MOSCOW: Saying their independent voice was under threat, journalists
from Russia's pioneering NTV held a rally under rainy skies on
Saturday and urged their supporters to stand fast withthem against
a takeover by state-connected gas company Gazprom.
The station's embattled director, Yevgeny Kiselyov, told thousands
gathered near the Ostankino broadcast centre that "as long as
you support us, we can go on working normally and undisturbed,
the way our profession demands."
"We're counting on you very much, and we won't let you down,"
Kiselyov said to cheers. Police estimated 5,000 people attended,
the ITAR-Tass news agency reported, but NTV said that estimate
Liberal politician Grigory Yavlinsky, looking out over a sea
of umbrellas and placards, said, "We are here to defend what is
dear to us... We are free people and we won't give up our freedom."
NTV, the only nationwide television channel not controlled by
the government, say the Gazprom takeover is being orchestrated
by the Kremlin to muzzle its coverage of governmentcorruption,
human rights abuses, and the war in Chechnya. Gazprom, however,
says it's a purely commercial dispute. The gas company is a major
shareholder in and creditor to NTV and says the takeoverwas prompted
by debts the station has failedto pay back.
NTV's founder, media tycoon Vladimir Gusinsky, accepted loan
guarantees from Gazprom in1996 - before his relations with the
Last week, Gazprom installed its loyalists on the NTV board
and named a new director, financier Boris Jordan, to replace Kiselyov.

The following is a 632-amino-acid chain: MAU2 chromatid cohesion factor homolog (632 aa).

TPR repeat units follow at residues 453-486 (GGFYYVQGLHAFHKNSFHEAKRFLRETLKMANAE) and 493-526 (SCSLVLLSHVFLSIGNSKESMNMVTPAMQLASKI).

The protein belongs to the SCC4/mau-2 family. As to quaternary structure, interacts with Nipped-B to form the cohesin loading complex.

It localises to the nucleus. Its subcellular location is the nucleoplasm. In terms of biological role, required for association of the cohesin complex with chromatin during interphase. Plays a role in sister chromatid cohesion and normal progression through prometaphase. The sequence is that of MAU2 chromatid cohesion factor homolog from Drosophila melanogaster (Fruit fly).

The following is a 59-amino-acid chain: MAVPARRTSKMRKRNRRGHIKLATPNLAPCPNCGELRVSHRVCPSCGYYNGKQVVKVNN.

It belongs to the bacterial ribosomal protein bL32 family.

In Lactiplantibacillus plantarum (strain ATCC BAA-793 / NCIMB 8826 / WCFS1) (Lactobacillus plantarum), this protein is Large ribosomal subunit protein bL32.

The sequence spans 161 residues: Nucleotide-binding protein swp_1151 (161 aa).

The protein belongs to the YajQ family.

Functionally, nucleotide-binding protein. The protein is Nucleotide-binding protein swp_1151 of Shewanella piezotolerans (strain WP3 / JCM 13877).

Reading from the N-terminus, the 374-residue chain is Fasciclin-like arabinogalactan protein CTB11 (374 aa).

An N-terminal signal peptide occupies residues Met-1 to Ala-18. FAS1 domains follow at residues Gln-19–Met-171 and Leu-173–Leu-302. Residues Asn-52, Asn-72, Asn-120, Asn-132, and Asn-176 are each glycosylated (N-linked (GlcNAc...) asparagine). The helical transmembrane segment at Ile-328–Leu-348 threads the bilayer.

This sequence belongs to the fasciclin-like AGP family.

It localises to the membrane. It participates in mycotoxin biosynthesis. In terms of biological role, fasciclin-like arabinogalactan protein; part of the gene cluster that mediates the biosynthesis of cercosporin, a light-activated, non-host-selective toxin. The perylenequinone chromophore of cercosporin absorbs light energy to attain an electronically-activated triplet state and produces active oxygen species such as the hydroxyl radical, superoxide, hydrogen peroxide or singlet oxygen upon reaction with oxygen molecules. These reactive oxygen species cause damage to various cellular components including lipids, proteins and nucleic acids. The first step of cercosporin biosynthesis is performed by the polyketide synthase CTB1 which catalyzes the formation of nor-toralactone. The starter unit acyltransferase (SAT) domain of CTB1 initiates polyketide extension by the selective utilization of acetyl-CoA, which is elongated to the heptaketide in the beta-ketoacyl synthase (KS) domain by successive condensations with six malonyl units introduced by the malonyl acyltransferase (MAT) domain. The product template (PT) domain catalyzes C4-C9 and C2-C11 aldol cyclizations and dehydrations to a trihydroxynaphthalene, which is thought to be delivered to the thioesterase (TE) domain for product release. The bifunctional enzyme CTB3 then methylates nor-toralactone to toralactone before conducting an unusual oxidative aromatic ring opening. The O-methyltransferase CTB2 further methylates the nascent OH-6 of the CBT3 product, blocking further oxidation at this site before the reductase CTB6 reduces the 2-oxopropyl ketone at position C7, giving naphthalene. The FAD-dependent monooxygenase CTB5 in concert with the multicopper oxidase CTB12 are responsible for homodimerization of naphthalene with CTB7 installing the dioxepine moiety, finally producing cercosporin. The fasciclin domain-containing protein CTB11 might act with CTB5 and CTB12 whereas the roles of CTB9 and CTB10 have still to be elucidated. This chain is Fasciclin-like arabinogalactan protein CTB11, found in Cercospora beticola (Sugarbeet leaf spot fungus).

NTV journalists call the move illegal andsay they won't work for
the new ownership, while Gazprom says the change is needed to
protect its investment in the station.
Negotiations between the two side scrumbled Friday, dimming
hopes for a compromise.Gazprom rejected an NTV proposal to have
President Vladimir Putin refer the matter to the Supreme Court.
Putin has remained silent on the five-daystruggle, while Western
governments have expressed concern over the fate of the network
and media freedom.
US media mogul Ted Turner has urged the journalists to keep
the conflict from escalating while he works on a deal to buy NTV
shares from founder Gusinsky, who is in Spain fighting extradition
on a Russian fraud warrant.
One prominent NTV journalist, Leonid Parfenov, said in an open
letter to the Kommersantnewspaper that he was quitting, and criticised
Kiselyov for his handling of the dispute, saying he hadchosen
the wrong people to represent the station inthe dispute. (AP)
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